I was looking through the archives trying to decide which recipes to repeat and this one caught my eye, mostly because I had totally forgotten this cooking method. So reposting as an idea for your holiday dinner. For all the Thanksgiving recipes, click on this link: Thanksgiving Files.

I’m never going to turn away mashed potatoes.  Ever.  But I do have a favorite style – unpeeled and hand mashed potatoes.  I love creamy ones too, but with a good gravy, the hearty ones really hold up.

A while I ago I wrote about a mistake I made cooking potatoes and how I used a recipe I remembered from a few weeks before to save them.  Well, I decided to try it for real this time.  I could not track down the recipe, but did the best I could with what I remembered.  I must have remembered pretty well.  They turned out great.

This recipe uses unpeeled potatoes, but you can peel them and whip them for creamy mashed potatoes suitable for the fanciest Thanksgiving table.  And don’t be startled, but you don’t boil the potatoes either, you cook them in cream and butter. Yummy.

Hearty Garlic Mashed Potatoes

  • 1/4 cup half & half
  • 1/4 cup water or broth
  • 3 tbsp to 1/4 cup of butter
  • 4-6 small garlic gloves, peeled and minced
  • 6 to 8 medium potatoes (russet or yukon gold work best)

4-qt saucepan

Add half & half, water, butter and garlic cloves to the pan and turn heat to low and let butter melt and liquid heat.  Meanwhile, scrub potatoes well and cut small (not diced, but smaller than 1-inch cubes).  Add to liquid and turn heat to high.  Stir constantly until liquid begins to boil, turn heat down to medium-low, cover and let cook until potatoes are fork tender, about 20-30 minutes.  Keep an eye on them and turn the heat lower if it looks like they might stick – if you feel like you need more liquid, add half & half.  There is so much water in the potatoes, this technique works really well.  And the potatoes are extremely creamy because you haven’t soaked them in water.  When they are tender, turn off heat and mash to desired constancy.

Originally posted November 2011

Stuffed French Toast Rollups

Rolled Stuffed French Toast Final

This is a very simple recipe, but I needed a helper, for sure. All you need for this recipe is a good quality bread – I used 12 slices – 2 eggs, 1/4 cup milk, dash of cinnamon, dash of salt, 8 oz of cream cheese, strawberry jam and powdered sugar. You can spread anything you want on the bread, go for your favorites. I think peanut butter and jam would be really good.

Step One: In a bowl, add eggs, milk, cinnamon and salt and beat well.

Step Two: Roll the bread flat, just not too flat, so it’s easier to roll up.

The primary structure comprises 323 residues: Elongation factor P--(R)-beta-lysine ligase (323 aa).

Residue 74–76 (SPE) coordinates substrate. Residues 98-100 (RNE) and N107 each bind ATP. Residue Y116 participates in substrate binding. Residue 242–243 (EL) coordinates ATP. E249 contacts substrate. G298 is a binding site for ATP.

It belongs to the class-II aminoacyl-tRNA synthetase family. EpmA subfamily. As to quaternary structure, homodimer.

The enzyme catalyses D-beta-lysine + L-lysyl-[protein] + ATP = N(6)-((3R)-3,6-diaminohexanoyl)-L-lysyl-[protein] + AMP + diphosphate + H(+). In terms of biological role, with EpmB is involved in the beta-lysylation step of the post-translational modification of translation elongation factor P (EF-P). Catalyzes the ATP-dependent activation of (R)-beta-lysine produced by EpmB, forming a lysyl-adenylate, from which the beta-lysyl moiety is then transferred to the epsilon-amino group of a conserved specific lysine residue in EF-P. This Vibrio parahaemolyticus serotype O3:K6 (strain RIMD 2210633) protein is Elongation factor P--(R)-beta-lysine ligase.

Easy Peasy

Step Three: Spread cream cheese and jam in the center of the bread. Don’t get too close to the edges, because you don’t want it to squish out when you roll up.

Jam and Bread

Step Four: Roll bread up. You’ll want to do all of them before you start dipping and cooking.

Suisse Chef

Step Five: Melt butter in a skillet (adding more as needed as you cook)

Ready to dip

Step Six: Dip bread rolls one at a time quickly into the egg mixture, don’t let them soak. Then add them to the pan.

Rolled French Toast

Step Seven: Cook over medium heat, turning as each side browns, until the whole rolls is golden brown. Remove and immediately dust with powdered sugar. Repeat until all rolls are cooked.  We served 4 with twelve rolls and it was more than enough.

==========================

Gluten Free Pumpkin Cake

Pumpkin Cake1

I ordered a DSLR camera today, on a whim. Probably mostly because I was stressed, coffee and sleep deprived. I’ve been looking for one, this was a great price and had good ratings, so I suppose it wasn’t a totally bad decision.

Harley is home and getting better…he’s just not himself yet, so I’m still guarded on his prognosis.

There was no time to put together a recipe exchange today, between work issues and worrying about the cat, but I did have the cake recipe in the back of my head and figured I should post it.

I was staring at a can of pumpkin, thinking I should make another batch of pumpkin bars, when instead it seemed time to try a recipe that had been bouncing around in my head for a while. Taking the basics for the gluten free torte that I’ve made with different flavors (chocolatefruit, clementinechocolate-raspberry) I wondered if pumpkin would work or if the moisture content would be too high to create a good cake.

In the end, it is more like the Clementine cake than the chocolate cakes, moister and denser. But the flavor was excellent and while it won’t replace pumpkin bars for me, if you need gluten free, it’s a nice alternative.

Pumpkin Torte

  • 15 oz can of pumpkin (not pumpkin pie filling)
  • 1/4 cup butter, melted and cooled
  • 3/4 cup sugar
  • 6 eggs
  • 1/2 tsp salt
  • 3 tsp of pumpkin spice